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Abu Dhabi, UAEWednesday 24 April 2019

Clashes break out in latest French 'yellow vest' protests

Police fired tear gas on protesters in the French capital

Demonstrators face police officers during minor clashes with police in Paris, Saturday, March 23, 2019. The French government vowed to strengthen security as yellow vest protesters stage a 19th round of demonstrations, in an effort to avoid a repeat of last week's riots in Paris. AP
Demonstrators face police officers during minor clashes with police in Paris, Saturday, March 23, 2019. The French government vowed to strengthen security as yellow vest protesters stage a 19th round of demonstrations, in an effort to avoid a repeat of last week's riots in Paris. AP

Police and demonstrators clashed sporadically in Paris and other French cities on Saturday as "yellow vest" protests against President Emmanuel Macron's government took place for a 19th consecutive weekend.

The demonstration in the capital was largely peaceful for most of the day, but later in the afternoon police fired tear gas on protesters near boulevard de Strasbourg, close to the capital's Gare du Nord and Gare de L'Est railway stations.

Skirmishes also erupted in cities including Lille in northern France, and Toulouse and Montpellier in the south, but there were no immediate reports of injuries.

For the first time this Saturday, the government deployed "Operation Sentinelle" military units to back up police after shops on the capital's Champs Elysees avenue were looted and vandalised during last weekend's protests.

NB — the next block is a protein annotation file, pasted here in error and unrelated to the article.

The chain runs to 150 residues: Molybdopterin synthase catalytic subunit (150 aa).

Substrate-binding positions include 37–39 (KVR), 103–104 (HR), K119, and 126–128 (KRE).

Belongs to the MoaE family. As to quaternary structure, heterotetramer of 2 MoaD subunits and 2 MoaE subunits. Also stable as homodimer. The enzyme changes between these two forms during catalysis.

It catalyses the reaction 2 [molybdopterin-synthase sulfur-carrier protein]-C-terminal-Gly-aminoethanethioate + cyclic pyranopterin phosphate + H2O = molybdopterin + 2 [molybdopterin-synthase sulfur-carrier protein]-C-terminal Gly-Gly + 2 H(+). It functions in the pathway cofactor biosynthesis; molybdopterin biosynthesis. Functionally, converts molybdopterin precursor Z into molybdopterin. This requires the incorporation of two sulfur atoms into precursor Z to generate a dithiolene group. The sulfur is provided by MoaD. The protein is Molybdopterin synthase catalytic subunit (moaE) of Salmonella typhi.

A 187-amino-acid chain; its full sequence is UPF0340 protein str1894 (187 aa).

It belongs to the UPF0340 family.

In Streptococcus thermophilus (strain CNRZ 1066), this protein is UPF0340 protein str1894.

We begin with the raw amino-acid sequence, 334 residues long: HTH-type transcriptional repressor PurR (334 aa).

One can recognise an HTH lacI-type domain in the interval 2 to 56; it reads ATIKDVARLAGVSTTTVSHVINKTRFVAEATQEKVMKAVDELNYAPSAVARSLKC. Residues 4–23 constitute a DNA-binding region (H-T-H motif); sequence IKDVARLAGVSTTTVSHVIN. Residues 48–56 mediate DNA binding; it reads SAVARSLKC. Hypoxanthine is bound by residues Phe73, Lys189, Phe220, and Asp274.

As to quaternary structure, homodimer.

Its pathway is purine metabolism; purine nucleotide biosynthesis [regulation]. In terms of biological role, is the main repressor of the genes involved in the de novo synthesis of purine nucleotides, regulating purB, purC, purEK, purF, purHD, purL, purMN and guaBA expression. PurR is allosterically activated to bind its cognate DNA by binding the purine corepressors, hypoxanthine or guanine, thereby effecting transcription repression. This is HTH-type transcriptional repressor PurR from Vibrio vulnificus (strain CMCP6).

Protesters were banned from gathering on the Champs Elysees this Saturday, but demonstrators gathered in other parts of the capital. Earlier in the day, they marched from Denfert Rochereau in southern Paris up to the Sacre Coeur church in the north.

A yellow awning was briefly draped across the top of the Sacre Coeur, before being taken down by authorities.

The "yellow vests" protests, named after the high-visibility vests French drivers have to keep in their cars and worn by protesters, began in November after public anger against fuel tax rises.

The movement has morphed into a broader backlash against Mr Macron's government, despite it scrapping the fuel taxes, and it has often been marred by violent clashes and looting.

Updated: March 24, 2019 08:30 AM

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